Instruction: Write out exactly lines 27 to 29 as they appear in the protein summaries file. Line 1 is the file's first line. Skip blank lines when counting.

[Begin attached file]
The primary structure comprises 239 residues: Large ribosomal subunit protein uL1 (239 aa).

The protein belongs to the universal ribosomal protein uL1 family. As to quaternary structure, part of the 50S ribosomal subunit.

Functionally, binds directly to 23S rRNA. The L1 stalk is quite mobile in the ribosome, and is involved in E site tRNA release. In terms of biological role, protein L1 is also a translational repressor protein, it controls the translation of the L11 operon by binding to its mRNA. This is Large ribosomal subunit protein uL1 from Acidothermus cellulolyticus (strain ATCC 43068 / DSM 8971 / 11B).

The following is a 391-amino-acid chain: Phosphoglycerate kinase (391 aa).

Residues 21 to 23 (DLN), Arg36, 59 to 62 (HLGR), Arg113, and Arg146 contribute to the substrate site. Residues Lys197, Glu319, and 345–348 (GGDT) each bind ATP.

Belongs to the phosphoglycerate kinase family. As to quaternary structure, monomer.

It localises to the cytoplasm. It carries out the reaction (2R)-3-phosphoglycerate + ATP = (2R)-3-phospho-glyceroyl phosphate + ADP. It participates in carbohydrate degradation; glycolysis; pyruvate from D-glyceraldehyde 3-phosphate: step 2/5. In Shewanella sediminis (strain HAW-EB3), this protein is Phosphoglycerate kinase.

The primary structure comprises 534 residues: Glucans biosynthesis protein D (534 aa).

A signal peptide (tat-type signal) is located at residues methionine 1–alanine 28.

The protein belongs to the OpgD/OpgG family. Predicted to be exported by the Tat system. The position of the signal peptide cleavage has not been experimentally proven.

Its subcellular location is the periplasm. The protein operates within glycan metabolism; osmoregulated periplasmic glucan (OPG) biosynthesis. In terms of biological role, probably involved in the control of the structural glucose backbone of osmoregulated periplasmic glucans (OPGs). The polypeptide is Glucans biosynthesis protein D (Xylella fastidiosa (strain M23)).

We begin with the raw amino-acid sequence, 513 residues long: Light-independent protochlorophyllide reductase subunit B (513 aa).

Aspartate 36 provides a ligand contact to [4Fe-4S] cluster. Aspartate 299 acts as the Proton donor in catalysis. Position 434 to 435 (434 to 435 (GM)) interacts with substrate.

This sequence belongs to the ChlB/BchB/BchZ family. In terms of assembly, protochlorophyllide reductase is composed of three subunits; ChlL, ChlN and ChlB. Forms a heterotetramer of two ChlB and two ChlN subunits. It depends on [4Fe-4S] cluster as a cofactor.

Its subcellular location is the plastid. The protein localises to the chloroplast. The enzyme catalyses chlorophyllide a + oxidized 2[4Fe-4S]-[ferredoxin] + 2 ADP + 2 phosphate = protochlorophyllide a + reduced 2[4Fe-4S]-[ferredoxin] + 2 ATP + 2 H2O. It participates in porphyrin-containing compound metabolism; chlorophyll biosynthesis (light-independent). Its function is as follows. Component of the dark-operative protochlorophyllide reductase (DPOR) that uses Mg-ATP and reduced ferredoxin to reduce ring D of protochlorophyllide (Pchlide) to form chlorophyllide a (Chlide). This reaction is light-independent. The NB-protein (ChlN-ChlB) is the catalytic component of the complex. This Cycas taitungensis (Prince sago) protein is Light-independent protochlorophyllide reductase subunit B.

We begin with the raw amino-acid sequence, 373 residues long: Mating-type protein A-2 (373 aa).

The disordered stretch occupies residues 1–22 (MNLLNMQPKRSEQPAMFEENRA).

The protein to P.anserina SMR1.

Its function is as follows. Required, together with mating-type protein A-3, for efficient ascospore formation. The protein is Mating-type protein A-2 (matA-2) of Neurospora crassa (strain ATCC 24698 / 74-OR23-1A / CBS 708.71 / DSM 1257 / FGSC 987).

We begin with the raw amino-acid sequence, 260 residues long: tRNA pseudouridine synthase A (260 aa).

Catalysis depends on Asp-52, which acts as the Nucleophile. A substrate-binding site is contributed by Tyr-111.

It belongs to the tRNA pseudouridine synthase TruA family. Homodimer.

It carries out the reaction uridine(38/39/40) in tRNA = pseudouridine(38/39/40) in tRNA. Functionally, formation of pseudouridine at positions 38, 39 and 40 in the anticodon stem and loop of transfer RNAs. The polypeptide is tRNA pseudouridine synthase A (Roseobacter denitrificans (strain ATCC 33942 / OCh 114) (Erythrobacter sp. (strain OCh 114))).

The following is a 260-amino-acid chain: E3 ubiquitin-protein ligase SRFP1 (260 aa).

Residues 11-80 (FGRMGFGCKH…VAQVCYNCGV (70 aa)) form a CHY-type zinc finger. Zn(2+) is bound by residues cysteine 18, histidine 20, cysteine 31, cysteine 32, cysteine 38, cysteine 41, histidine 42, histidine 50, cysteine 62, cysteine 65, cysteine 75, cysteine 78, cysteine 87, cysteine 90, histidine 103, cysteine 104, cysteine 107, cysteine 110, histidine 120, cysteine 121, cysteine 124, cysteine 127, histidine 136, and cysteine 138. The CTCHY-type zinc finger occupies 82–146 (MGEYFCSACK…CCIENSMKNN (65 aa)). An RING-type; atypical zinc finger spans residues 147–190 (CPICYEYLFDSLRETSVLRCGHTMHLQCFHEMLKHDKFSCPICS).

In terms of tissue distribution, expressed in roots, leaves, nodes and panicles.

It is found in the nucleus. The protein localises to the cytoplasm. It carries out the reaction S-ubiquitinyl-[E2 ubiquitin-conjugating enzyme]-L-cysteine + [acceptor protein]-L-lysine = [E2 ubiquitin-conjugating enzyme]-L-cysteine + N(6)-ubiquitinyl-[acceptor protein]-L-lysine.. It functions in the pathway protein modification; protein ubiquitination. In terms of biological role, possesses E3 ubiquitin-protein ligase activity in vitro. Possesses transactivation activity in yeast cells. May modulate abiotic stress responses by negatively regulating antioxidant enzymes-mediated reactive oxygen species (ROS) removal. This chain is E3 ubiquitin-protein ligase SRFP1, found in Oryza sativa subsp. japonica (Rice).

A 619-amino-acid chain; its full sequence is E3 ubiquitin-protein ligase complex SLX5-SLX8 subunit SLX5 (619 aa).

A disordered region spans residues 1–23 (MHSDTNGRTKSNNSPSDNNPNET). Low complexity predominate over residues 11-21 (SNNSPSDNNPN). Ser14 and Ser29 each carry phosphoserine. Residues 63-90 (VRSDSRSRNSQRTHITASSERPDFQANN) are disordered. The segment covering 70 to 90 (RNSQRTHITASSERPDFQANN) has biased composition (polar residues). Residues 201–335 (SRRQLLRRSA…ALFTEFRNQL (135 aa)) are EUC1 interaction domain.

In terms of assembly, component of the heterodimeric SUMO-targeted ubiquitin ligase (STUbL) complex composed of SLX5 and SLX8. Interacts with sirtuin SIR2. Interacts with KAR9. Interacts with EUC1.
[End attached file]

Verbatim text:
It is found in the nucleus. The protein localises to the cytoplasm. It carries out the reaction S-ubiquitinyl-[E2 ubiquitin-conjugating enzyme]-L-cysteine + [acceptor protein]-L-lysine = [E2 ubiquitin-conjugating enzyme]-L-cysteine + N(6)-ubiquitinyl-[acceptor protein]-L-lysine.. It functions in the pathway protein modification; protein ubiquitination. In terms of biological role, possesses E3 ubiquitin-protein ligase activity in vitro. Possesses transactivation activity in yeast cells. May modulate abiotic stress responses by negatively regulating antioxidant enzymes-mediated reactive oxygen species (ROS) removal. This chain is E3 ubiquitin-protein ligase SRFP1, found in Oryza sativa subsp. japonica (Rice).

A 619-amino-acid chain; its full sequence is E3 ubiquitin-protein ligase complex SLX5-SLX8 subunit SLX5 (619 aa).

A disordered region spans residues 1–23 (MHSDTNGRTKSNNSPSDNNPNET). Low complexity predominate over residues 11-21 (SNNSPSDNNPN). Ser14 and Ser29 each carry phosphoserine. Residues 63-90 (VRSDSRSRNSQRTHITASSERPDFQANN) are disordered. The segment covering 70 to 90 (RNSQRTHITASSERPDFQANN) has biased composition (polar residues). Residues 201–335 (SRRQLLRRSA…ALFTEFRNQL (135 aa)) are EUC1 interaction domain.